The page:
Yeah. I absolutely love the points that you just made. Those are conversations that we have with business owners all the time in particular around the website. We tend to pick out the website designers quite a bit. It’s one of the reasons why we’re so excited that you’re part of the Clear Directory is because there are a lot of website developers out there that are like you just said. Yeah, they might be able to build you a site, but they don’t necessary know what it is they’re doing. SEO is another arena where we … I can get a SEO and they get you on the front page of Google, but ultimately if they don’t know or understand what that means or what goes into it, recognizing that there’s a lot more than just being on the first page of Google that goes into being able to sustain that.
It’s a lot of work on the backend to make your website work. I love the fact that you highlight the point that just start asking questions and asking why. That’s absolutely brilliant. If you’re just joining us on the show, we’re talking to the head honcho over at Rock Paper Simple Digital Marketing Joshua Adams. When we get back, we’re going to dive a little bit more into Joshua’s lessons in business right after this commercial break. Welcome back to the In The Clear Podcast. I’m your host Justin Recla and we are talking to Joshua Adams of Rock Paper Simple Digital Marketing. He’s the head honcho over there. First off, I got say Joshua is an absolutely fantastic guy. We’ve connected with Joshua at the Business Acceleration Summit out in Florida.
Met with him, my daughter Neva Lee Recla automatically fell in love with him. Absolutely connected. He’s just an absolute hoot to be around first and foremost. If you never met Joshua and you ever get a chance to, he’s just an all around great guy. We’re back here with Joshua talking about digital marketing and really some of the things that business owners should be doing, the things that they typically do but shouldn’t be doing. Joshua, let’s take a look at some of your business history, some of the stuff that you did. The show’s all about transparency in business. What are some lessons that you’ve learned along the way that really kind of standout, that really have taken you to where you’re at now?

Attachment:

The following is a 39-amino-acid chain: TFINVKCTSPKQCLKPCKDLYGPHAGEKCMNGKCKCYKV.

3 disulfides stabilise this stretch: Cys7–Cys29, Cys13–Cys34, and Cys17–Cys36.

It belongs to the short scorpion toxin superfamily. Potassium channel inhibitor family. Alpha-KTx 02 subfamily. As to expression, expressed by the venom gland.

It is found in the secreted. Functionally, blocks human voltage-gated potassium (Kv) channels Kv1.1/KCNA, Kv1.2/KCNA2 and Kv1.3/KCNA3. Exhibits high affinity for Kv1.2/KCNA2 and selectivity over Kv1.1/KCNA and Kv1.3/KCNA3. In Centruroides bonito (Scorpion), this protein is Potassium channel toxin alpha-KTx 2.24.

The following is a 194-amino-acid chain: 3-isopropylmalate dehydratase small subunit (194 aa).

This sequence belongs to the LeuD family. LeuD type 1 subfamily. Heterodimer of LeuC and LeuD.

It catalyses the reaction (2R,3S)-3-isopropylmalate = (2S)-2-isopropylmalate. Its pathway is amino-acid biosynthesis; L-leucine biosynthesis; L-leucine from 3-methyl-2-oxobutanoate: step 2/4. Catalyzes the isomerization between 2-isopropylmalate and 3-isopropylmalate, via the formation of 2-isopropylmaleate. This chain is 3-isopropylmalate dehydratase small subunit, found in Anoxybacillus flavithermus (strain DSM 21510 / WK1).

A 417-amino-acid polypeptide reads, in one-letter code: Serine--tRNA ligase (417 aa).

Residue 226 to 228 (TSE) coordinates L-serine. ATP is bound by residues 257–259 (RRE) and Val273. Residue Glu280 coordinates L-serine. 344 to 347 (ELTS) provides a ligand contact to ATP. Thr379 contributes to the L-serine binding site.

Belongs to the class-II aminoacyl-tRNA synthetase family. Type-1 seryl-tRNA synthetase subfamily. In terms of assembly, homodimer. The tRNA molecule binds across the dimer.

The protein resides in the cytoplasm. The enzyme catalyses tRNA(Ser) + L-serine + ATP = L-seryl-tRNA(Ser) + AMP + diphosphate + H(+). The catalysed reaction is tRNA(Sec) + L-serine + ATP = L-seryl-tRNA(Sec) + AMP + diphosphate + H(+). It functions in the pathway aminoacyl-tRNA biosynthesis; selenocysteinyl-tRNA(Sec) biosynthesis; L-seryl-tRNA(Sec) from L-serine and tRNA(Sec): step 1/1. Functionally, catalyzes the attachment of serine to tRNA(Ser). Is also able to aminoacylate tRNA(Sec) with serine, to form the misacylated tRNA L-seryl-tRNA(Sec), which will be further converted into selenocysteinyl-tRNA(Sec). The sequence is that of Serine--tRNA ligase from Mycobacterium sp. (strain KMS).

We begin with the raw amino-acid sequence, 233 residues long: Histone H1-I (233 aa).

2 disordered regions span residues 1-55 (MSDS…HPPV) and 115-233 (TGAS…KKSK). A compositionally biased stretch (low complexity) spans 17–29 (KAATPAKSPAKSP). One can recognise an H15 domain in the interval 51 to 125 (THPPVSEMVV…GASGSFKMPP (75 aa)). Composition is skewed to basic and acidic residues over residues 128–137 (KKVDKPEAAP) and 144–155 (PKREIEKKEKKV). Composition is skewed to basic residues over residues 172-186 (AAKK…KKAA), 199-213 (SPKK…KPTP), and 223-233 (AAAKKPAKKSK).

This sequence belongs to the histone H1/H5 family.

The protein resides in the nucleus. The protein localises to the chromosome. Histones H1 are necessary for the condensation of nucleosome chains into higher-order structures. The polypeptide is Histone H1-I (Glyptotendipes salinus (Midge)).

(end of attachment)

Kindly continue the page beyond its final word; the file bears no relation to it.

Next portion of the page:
Gosh, there’s so many. Where do I start? I’ve learned a lot from other business people that are smarter, older, wiser than myself. It’s been something that I’ve been purposeful with is asking people to lunch and say, “Hey.” I’ll tell people, “Look, I’m not trying to sell you anything. I just want to sit down with you. I want to learn something from you.” Surprisingly people say … Well, they say yes. Just say, “Hey, let me buy you lunch. I honestly want to learn more about you, but I know you’ve been doing at this a lot longer than I am. I want to learn something from you.” That was a big thing that was … You go into these meetings and you have to just be …
You have that natural inclination out of you, one that kind of posturing and let them know how much you do know and what not. You have to kind of let that go and say … Kind of go in there almost as that eager kid that says, “Hey, teach me,” because they will open up to that. People respond well to that. They don’t respond so well to the, “Oh, he knows it all,” and boy, what you can learn from that. Some of the things I know about branding I never would have learned had I not done that and took a branding pro out and just sat down with him and learned from him and just what he has learned. He has learned from some of the best branders in the world. You sit down and you get to learn that from him.
That was a big thing, being open to learning from those that have been there, done that and are wiser and have gone through that stuff. That was a big part of it. Learning just from experience certain things. I’m an entrepreneur since I was a little kid. I have a little strawberry patch when I was growing up. I was eight years old. I think I made 80 bucks off of strawberry plants. Did that. You learn the hard way, right? I mean I did that for like three years I think and then a cold winter killed my crop of 300 plants. You learn, “Oh well, shoot. I’m not working with perishables anymore.” I was like, “Well, forget it. Forget that. I’m going to do perennials because they’re heartier and the partnership with my little brother and he killed all the plants.
All right. Well, partnership stink.” I just started experimenting. I mean I was like 14, right?